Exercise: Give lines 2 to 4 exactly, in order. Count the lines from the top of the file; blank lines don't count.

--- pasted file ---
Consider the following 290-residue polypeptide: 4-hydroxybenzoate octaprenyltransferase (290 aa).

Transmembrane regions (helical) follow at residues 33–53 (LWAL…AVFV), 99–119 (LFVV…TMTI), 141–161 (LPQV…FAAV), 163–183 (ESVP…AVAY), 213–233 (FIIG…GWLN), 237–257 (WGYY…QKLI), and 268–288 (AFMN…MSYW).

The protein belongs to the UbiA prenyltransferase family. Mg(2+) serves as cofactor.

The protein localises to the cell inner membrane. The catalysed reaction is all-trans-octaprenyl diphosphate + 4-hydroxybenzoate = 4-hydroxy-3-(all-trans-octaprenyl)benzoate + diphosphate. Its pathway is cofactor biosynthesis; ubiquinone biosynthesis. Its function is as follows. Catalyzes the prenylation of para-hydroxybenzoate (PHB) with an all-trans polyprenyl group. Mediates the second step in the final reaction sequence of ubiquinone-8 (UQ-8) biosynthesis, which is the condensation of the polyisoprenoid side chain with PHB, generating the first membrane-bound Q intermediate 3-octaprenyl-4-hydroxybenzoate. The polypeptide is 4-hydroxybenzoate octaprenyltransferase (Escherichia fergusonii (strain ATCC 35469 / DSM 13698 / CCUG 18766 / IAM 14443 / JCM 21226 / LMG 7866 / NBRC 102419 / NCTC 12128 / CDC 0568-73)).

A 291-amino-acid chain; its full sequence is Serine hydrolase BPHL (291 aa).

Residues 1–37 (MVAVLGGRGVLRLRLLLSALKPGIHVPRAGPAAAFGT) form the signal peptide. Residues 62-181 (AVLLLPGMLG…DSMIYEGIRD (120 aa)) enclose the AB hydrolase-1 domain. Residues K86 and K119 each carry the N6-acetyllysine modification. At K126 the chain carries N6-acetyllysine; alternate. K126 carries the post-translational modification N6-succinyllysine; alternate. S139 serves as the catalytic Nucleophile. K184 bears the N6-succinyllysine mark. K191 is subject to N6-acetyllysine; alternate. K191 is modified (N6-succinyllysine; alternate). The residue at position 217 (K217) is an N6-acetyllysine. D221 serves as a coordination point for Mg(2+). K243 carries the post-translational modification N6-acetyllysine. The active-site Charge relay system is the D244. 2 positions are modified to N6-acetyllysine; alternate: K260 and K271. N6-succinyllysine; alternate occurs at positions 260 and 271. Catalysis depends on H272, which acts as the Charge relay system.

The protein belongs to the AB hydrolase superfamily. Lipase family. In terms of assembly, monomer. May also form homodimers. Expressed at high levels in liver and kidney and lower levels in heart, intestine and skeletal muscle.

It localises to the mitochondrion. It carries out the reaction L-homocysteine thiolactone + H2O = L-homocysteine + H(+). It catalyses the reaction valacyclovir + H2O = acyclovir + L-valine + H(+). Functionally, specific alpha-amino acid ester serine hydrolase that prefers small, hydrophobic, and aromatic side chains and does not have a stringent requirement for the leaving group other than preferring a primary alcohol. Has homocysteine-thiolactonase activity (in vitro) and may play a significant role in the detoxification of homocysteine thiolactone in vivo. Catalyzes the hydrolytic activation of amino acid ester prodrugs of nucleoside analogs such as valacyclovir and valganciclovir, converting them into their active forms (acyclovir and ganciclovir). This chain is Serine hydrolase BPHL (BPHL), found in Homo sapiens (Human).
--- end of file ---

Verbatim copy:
Transmembrane regions (helical) follow at residues 33–53 (LWAL…AVFV), 99–119 (LFVV…TMTI), 141–161 (LPQV…FAAV), 163–183 (ESVP…AVAY), 213–233 (FIIG…GWLN), 237–257 (WGYY…QKLI), and 268–288 (AFMN…MSYW).

The protein belongs to the UbiA prenyltransferase family. Mg(2+) serves as cofactor.

The protein localises to the cell inner membrane. The catalysed reaction is all-trans-octaprenyl diphosphate + 4-hydroxybenzoate = 4-hydroxy-3-(all-trans-octaprenyl)benzoate + diphosphate. Its pathway is cofactor biosynthesis; ubiquinone biosynthesis. Its function is as follows. Catalyzes the prenylation of para-hydroxybenzoate (PHB) with an all-trans polyprenyl group. Mediates the second step in the final reaction sequence of ubiquinone-8 (UQ-8) biosynthesis, which is the condensation of the polyisoprenoid side chain with PHB, generating the first membrane-bound Q intermediate 3-octaprenyl-4-hydroxybenzoate. The polypeptide is 4-hydroxybenzoate octaprenyltransferase (Escherichia fergusonii (strain ATCC 35469 / DSM 13698 / CCUG 18766 / IAM 14443 / JCM 21226 / LMG 7866 / NBRC 102419 / NCTC 12128 / CDC 0568-73)).